Stated Kristin Kloster Aasen, Chair, Future Host Commission for the Games of the Olympiad, “Our Commission has worked closely with Brisbane 2032 through a collaborative partnership to explore how their vision, concept and legacy plans for the Olympic and Paralympic Games could align with social and economic development plans for the City and the region. The new approach to electing Olympic hosts has enabled this project to be enhanced as part of a two-way conversation, honoring our commitment that the Olympic Games should adapt to the needs of the host and their population, and not the reverse.”

By January 2021, it had become clear Brisbane 2032 was in a very advanced state of preparations and presented an opportunity in a very uncertain time. An IOC Feasibility Assessment confirmed that Brisbane 2032 met all the criteria to open a Targeted Dialogue.

The Executive Board’s decision to open a Targeted Dialogue 2032 on February 24th, 2021 and invite Brisbane as a Preferred Host, followed a recommendation from the Future Host Commission, and was endorsed by IOC Members at the virtual 137th Session in March. It reflected the impact of the global pandemic, and advice received from economists that over the next few years the world would face an uncertain economic future, and large organizations should move swiftly to stabilize their long-term positions.

Targeted Dialogue allows the IOC to help Preferred Hosts to optimize their projects in many areas, such as the venue masterplan, economics of the Games and legacy and sustainability. The process culminated in Brisbane’s Value Proposition being presented as a Final Submission in response to the IOC’s Future Host Questionnaire in May.

Under the IOC’s new flexible approach to future host elections, the two Future Host Commissions (Summer and Winter) are permanently open to exploratory, non-committal discussions with Cities, regions and countries, and their respective National Olympic Committees (NOCs), on their ambitions to host the Olympic and Youth Olympic Games.

Continuous dialog is ongoing with other interested parties in order to further develop their excellent and promising projects for the future.

‘The Guardian’ stated that the decision still needs to be put to a vote of IOC members in Tokyo on July 21st, but with no other Cities left in contention it will almost certainly be a rubber-stamping exercise. If confirmed it will be the third time an Australian City has hosted the Olympic Games after Melbourne in 1956 and Sydney in 2000.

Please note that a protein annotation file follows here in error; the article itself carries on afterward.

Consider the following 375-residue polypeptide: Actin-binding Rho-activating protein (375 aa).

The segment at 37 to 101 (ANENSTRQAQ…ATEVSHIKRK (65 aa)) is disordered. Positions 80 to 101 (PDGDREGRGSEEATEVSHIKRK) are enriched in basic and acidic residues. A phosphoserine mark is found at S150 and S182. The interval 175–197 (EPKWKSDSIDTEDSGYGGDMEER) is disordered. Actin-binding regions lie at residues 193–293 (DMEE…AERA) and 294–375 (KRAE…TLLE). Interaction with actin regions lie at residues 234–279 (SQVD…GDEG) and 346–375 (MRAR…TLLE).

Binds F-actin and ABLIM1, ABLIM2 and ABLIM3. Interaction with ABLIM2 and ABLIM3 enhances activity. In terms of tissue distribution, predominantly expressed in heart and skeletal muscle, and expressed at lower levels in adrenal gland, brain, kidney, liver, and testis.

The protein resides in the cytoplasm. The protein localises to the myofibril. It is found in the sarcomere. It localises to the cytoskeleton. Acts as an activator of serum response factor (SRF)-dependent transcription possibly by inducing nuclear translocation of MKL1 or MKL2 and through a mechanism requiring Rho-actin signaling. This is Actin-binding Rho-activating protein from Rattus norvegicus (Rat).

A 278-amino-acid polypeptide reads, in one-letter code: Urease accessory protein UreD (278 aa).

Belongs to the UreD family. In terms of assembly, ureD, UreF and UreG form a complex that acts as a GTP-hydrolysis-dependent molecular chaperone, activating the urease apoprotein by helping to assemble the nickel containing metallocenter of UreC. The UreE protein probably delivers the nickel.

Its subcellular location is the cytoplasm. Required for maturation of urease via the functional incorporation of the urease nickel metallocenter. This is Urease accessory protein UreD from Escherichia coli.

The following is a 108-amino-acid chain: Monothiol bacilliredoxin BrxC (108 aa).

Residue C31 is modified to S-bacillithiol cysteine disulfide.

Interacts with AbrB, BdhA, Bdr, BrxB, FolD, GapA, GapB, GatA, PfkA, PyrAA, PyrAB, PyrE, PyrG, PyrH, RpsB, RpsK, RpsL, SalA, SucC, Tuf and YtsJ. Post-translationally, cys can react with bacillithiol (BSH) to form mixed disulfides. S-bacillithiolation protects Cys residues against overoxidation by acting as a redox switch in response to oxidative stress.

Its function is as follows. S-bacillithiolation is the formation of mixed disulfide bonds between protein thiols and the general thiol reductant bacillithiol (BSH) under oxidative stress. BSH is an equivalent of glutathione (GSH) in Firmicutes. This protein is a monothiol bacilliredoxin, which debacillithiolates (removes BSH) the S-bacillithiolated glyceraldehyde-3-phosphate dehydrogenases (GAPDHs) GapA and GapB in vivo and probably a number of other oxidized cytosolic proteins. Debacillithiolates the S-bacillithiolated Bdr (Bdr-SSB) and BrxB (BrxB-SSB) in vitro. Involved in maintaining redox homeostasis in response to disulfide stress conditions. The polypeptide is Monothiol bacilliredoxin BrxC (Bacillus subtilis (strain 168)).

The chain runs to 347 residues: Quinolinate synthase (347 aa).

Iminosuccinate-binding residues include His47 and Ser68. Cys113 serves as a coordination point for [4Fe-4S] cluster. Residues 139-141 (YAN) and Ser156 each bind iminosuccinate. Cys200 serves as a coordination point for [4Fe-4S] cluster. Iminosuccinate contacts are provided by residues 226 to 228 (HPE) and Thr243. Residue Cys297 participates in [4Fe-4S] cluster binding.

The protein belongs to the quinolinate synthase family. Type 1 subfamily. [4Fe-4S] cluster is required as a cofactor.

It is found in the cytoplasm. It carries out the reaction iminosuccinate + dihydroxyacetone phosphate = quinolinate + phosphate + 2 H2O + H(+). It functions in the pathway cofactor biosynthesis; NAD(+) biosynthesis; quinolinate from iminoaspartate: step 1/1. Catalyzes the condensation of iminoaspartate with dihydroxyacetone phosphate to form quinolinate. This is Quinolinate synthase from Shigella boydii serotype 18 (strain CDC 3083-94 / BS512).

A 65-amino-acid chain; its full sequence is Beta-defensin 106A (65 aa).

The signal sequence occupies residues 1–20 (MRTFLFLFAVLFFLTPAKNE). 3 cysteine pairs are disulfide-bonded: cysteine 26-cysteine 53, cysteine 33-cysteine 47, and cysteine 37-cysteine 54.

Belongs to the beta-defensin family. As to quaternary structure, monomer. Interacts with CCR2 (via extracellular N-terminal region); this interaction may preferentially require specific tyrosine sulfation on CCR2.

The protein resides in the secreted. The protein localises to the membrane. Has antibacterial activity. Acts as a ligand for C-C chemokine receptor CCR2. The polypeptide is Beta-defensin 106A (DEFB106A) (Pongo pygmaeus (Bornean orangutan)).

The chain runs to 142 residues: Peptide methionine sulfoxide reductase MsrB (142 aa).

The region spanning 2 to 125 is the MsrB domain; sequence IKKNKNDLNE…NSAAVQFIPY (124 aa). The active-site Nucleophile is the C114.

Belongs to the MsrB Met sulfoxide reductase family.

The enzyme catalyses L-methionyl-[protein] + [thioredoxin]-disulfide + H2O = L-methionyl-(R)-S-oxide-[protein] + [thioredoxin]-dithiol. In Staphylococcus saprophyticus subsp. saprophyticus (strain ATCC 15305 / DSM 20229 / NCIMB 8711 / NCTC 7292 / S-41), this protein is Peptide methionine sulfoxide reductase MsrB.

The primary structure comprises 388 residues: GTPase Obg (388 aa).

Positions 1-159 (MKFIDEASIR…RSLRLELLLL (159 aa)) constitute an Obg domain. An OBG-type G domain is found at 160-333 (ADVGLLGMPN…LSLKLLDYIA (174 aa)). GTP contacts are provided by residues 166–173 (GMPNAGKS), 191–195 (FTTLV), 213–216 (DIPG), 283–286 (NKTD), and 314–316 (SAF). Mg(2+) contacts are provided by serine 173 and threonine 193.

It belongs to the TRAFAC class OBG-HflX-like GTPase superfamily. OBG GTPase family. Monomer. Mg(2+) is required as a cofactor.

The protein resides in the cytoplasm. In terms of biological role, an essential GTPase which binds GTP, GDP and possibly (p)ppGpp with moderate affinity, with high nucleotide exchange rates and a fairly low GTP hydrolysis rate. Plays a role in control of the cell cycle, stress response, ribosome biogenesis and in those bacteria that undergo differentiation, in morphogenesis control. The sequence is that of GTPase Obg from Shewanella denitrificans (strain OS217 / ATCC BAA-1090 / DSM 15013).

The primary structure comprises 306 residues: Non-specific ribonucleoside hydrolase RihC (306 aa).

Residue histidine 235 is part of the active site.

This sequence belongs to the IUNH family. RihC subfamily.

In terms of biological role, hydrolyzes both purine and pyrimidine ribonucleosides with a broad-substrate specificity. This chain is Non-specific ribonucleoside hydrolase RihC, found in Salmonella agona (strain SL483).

Bach said Brisbane had impressed his organization because it presented a “clear vision for a sustainable and feasible Olympic Games” which was in tune with the IOC’s vision. Bach also cited its climate in July and August as well as the “great support from the public and across the political spectrum”.

He added, “All these together made it somehow irresistible for the Future Host Commission as well as for the Executive Board. But we are not there yet. It’s in the hands of the IOC members to vote on July 21st.”

‘The Guardian’ further stated that several countries had expressed an interest in the 2032 Games, including Hungary, China, Qatar and Germany. But in a new process which no longer openly pits Cities against each other, Brisbane took the superior position in February when it became the IOC’s preferred bidder.

The bid, which plans to use 84 percent existing and temporary venues to cut down on costs, also benefited from a pledge from Australia’s Prime Minister, Scott Morrison, that the Federal Government would cover half the costs, adding contributions from State and local Governments.

However, Bach rejected claims that the IOC had not been transparent in awarding the Games, and denied that there had been a conflict of interest given his Vice-President, John Coates, is from Australia – “There are very strict rules in the IOC, and these rules are closely monitored by our Chief Compliance and Ethics Officer. And as a result of this, John Coates has not taken part in any discussion or any decision.”